I agree that large splotches of glycerin "syrup" will stay sticky for awhile, but it does eventually absorb into the soap. By the time a week or two passes, sometimes even sooner, the glycerin fully absorbs and the mica dries down to a nice looking finish.

For the last batch of soap I did about 2 weeks ago, I mixed about 2 teaspoons of the mica with maybe 1 tablespoon of water and drizzled that instead. I think it was easier to drizzle small droplets over the soap, because water is runnier than glycerin, so the shiny gold pattern is more even and delicate. The water version has also dried down quicker than the glycerin version.

IMO, the key, regardless of the liquid used, is to make sure the mica is spread fairly thin. While the water/glycerin/oil will soak into the soap, the mica powder itself doesn't soak in. It needs to be thin enough to coat and stick to the surface. Here's an example of the water-based drizzle. The glycerin version looks about the same.

P1030719 800.jpg
 

amd

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Maybe what I'm thinking of isn't what the OP is thinking of. What you posted, to me I wouldn't consider that a drizzle, but more of a patterned pour.
I was going by what the OP asked:
Okay...I've tried a few times with no luck on mica drizzle to swirl on tops.
I would have thought the same thing until I noticed "swirl on tops" :D I usually don't do as much as I did last night, but I wanted to use up all that I had made. (The last time I had leftovers I tipped the dang pot over and didn't notice it until I had gold mica slime EVERYWHERE).
 

kelly2019

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I find it interesting about the comments that glycerin or water don't work for this. I use "24 carat" gold mica from Nature's Garden and I usually mix it with glycerin to spatter or drizzle over the top of my soap and then swirl it into a pretty pattern.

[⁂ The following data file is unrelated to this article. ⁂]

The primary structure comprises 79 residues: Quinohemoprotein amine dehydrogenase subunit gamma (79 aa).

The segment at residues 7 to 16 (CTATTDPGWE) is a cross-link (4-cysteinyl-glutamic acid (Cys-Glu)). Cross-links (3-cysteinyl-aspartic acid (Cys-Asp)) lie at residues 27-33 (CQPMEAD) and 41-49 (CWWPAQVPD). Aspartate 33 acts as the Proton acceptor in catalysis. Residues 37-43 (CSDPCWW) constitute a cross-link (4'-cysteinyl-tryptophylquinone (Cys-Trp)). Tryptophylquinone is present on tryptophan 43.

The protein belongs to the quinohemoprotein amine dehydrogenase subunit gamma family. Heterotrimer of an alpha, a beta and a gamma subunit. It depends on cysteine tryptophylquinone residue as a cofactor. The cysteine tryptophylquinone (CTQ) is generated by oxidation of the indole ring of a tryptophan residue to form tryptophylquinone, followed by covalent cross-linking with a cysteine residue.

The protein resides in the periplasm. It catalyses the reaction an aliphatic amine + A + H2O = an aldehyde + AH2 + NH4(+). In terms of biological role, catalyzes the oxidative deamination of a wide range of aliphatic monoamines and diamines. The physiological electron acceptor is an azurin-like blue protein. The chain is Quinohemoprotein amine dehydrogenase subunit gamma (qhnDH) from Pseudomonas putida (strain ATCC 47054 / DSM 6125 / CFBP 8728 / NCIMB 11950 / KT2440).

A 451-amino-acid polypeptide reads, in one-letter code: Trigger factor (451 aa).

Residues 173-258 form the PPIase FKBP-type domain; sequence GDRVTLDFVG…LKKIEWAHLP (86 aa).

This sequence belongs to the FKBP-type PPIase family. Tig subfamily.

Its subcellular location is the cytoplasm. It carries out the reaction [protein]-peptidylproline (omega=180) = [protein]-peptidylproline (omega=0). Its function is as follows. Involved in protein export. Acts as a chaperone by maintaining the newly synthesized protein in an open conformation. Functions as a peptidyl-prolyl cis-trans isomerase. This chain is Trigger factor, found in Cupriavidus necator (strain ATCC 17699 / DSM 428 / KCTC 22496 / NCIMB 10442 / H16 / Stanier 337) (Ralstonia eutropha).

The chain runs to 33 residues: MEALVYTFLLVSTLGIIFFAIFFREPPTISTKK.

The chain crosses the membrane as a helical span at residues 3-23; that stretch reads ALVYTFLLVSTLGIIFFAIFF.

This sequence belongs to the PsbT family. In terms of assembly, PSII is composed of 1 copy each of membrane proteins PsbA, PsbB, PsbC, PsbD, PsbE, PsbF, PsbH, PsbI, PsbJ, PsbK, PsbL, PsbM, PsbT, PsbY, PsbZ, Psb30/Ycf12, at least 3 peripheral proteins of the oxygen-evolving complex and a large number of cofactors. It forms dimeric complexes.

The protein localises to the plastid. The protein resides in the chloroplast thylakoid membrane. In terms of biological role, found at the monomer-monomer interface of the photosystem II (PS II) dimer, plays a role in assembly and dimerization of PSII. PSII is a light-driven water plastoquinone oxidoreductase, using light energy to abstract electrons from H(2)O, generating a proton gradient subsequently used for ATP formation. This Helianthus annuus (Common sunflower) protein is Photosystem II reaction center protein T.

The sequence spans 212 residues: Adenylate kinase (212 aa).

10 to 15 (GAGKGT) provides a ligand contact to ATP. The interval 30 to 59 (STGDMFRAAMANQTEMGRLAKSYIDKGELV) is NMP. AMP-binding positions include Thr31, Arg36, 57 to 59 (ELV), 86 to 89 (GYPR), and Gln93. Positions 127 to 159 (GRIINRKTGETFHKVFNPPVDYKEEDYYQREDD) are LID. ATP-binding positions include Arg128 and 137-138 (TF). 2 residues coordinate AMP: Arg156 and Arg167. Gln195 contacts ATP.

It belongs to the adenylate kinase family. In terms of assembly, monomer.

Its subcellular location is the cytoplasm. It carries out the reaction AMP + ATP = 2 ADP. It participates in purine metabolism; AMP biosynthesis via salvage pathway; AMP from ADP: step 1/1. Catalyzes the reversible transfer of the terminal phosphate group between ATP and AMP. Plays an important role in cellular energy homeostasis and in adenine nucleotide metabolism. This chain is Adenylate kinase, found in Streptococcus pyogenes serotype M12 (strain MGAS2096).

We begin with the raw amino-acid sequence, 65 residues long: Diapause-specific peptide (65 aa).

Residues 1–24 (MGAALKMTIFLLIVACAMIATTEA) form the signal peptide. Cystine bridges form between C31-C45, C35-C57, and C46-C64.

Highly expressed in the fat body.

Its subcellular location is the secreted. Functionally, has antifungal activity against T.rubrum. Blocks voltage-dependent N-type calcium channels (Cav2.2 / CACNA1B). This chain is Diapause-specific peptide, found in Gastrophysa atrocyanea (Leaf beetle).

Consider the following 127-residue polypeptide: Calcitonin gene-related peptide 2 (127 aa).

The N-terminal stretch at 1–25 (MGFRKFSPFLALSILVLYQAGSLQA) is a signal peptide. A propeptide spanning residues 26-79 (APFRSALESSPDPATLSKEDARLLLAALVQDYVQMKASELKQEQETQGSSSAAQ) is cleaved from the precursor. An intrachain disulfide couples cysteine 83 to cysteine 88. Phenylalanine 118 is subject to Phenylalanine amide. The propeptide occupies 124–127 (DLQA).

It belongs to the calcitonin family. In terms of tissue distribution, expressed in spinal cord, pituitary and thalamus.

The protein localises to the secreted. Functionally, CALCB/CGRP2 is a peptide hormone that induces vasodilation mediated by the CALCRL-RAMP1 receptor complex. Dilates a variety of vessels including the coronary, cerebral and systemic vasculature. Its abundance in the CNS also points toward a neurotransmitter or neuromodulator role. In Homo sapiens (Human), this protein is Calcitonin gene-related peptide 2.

I agree that large splotches of glycerin "syrup" will stay sticky for awhile, but it does eventually absorb into the soap. By the time a week or two passes, sometimes even sooner, the glycerin fully absorbs and the mica dries down to a nice looking finish.

For the last batch of soap I did about 2 weeks ago, I mixed about 2 teaspoons of the mica with maybe 1 tablespoon of water and drizzled that instead. I think it was easier to drizzle small droplets over the soap, because water is runnier than glycerin, so the shiny gold pattern is more even and delicate. The water version has also dried down quicker than the glycerin version.

IMO, the key, regardless of the liquid used, is to make sure the mica is spread fairly thin. While the water/glycerin/oil will soak into the soap, the mica powder itself doesn't soak in. It needs to be thin enough to coat and stick to the surface. Here's an example of the water-based drizzle. The glycerin version looks about the same.

View attachment 38895
That is what I am going for!
I think I rushed to blot too soon. I did not realize the excess would absorb.
I will try again!
 

nonna oakie

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I just bought some glitter. I have a soap mold of 4 medieval knight armors that I want to make shiny. How do I put the glitter on the right side surface. Do I sprinkle it on the mold, or put a lot of glitter in the
soap batter?
 

Obsidian

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I just bought some glitter. I have a soap mold of 4 medieval knight armors that I want to make shiny. How do I put the glitter on the right side surface. Do I sprinkle it on the mold, or put a lot of glitter in the
soap batter?
Sprinkle it in the mold and pour your soap at medium trace. If you pour too thin, it will just mix with the glitter.
 

amd

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Do I sprinkle it on the mold, or put a lot of glitter in the
soap batter?
For CP soap what I would do is dry brush it on the soap after unmolding. It will wash away in a few uses, but so will the design. If it is mp soap, I would paint it on mixed with rubbing alcohol.